From ink to wine
A bad stain can ruin your day, or worse, your favorite piece of clothing. But, it shouldn’t be that way. Most stains are removable — it’s all about smart treatment know-how (plus a little patience and elbow grease). We asked Carolyn Childers, Handy’s chief home officer, to give us the 411 on tricky common stains, from ink to grease to coffee.
Turns out, toothpaste doesn’t need to be dealt with immediately, but you should rinse coffee stains with cold water as quickly as possible. We’ll never stop drinking wine on our white rug, sipping coffee in the car, or putting mustard on that dog at the ballpark — but thanks to these expert tips, our future stains won’t know what hit them.
The Culprit: Grease
The Remedy: Sprinkling baby powder
When a late-night pizza stop takes a dark turn, clean up the grease stain by covering the spot with clear liquid dish detergent and rub in gently. Next, rinse with white vinegar diluted with water. You can also try applying a small amount of baby powder to grease spots and gently rubbing until the mark is gone. For stovetop stains, a trusty Brillo pad paired with a little water and baking soda works wonders.
The Culprit: Ink
The Remedy: Spraying hairspray
Splotchy fabrics are trending, but exploding pens are never a good look. Use a clean cloth dampened with a mix of water and a small amount of liquid laundry detergent to blot away the stain (never rub it in!). Then, throw it in the washing machine on the hottest setting the fabric type will allow. “Hairspray has also been shown to dissolve ink, making it easier to come out of fabrics before throwing in the wash,” Childers says.
The Culprit: Wine
The Remedy: Add a splash of club soda
Vino is close in chemical makeup to blood stains, so the removal process is also similar. “Beyond using the cold water or a salt paste trick, you can also do a diluted vinegar soak using one part vinegar to two parts water. If a soak isn’t possible (like a carpet wine stain), try pouring club soda on the stain as a more powerful lifting alternative to just water, and then use salt if the stain still hasn’t come off,” Childers says.
The Culprit: Grass stain
The Remedy: Pre-treat with detergent and avoid heat
The key here is getting to the stain before it goes into the wash. “Grass is one of those stains that has a bit of everything: natural oils and dyes, proteins, starches, and sugars from the plant world, not to mention there’s usually an earth pigment associated with it,” says Akemi Ooka, method’s senior director of formulation (a.k.a. formulatrix). “While method 4X concentrated laundry detergent cleans stains very well on all kinds of clothing types just by using it as directed in your washer, if you have a really stubborn stain, the product is also an excellent pre-treater. Just apply a small amount of detergent on the stain, rub it in, and then wash as usual. Finally, to avoid setting the stain with heat from the dryer, line-dry the item for the best result.”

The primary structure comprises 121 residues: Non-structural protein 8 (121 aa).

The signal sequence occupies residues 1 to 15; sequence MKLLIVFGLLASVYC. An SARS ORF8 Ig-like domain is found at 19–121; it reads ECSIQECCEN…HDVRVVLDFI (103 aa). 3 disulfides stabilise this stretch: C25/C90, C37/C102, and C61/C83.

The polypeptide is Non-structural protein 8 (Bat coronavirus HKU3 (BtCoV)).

The Culprit: Blood
The Remedy: Apply a salt and cold water paste
Like most stains, deal with this one pronto. Hot water will cause stains to set, so use cold water to dab away at the spot. For particularly delicate fabrics (like silk shirts or sheets), try using a paste of salt and cold water. “The slightly rough texture of the salt combined with its natural dehydrating properties works gently enough to loosen blood stains out of fabric,” says Childers.
The Culprit: Toothpaste
The Remedy: Apply detergent diluted with water
Toothpaste is great for your pearly whites, but not so much for your button-down shirt. Take a cloth or sponge (that has been dampened with a few drops of detergent diluted with cold water) to blot away the stain. “Toothpaste is also one of the only stains where immediate action isn’t necessary. Often times it’s easier to let the toothpaste dry up before treating the stain, since this prevents further smearing on the fabric,” says Childers.
The Culprit: Mustard
The Remedy: Apply a clear detergent and water mixture
For a fresh stain, take your sponge and dampen with a mix of cool water and a teaspoon of clear detergent. Blot from the outside of the stain into the center until the stain lifts. For a dried-on stain, scrape off as much of the mustard using a dull knife or similar scraping tool, and try blotting out the stain (using the same detergent and water mix) from the backside of the fabric rather than directly on top of the stain.
The Culprit: Coffee
The Remedy: Use a powdered detergent, cold water, and vinegar paste
If it’s a fresh spill, cold water should be enough to do the trick. First, use a paper towel to absorb as much of the spilled coffee as possible. Then, run cold water over the stain. “Make sure not to scrub,” says Childers. “It runs the risk of making the stain spread.” You can also use a mix of powdered laundry detergent, cold water, and distilled white vinegar to form a paste that is gentle enough to remove the stain without damaging fabric.
The Culprit: Perfume
The Remedy: Sponge with white vinegar
So sweet — and deadly when you accidentally spray the collar of your silk shirt. Immediately take a sponge dampened with cold water and apply it to the perfume stain to avoid permanent setting. If some staining remains, carefully try sponging on a diluted solution of white vinegar and water. “Soak the garment in a bucket filled with lukewarm water for half an hour to an hour before putting it through the washing machine,” Childers says.
The Culprit: Chocolate
The Remedy: Soak in a bucket
Rub laundry detergent into the stain and let it sit for up to five minutes, then give it a pre-soak in cold water for another 15. Finish by putting the item through a regular cycle in the washing machine.
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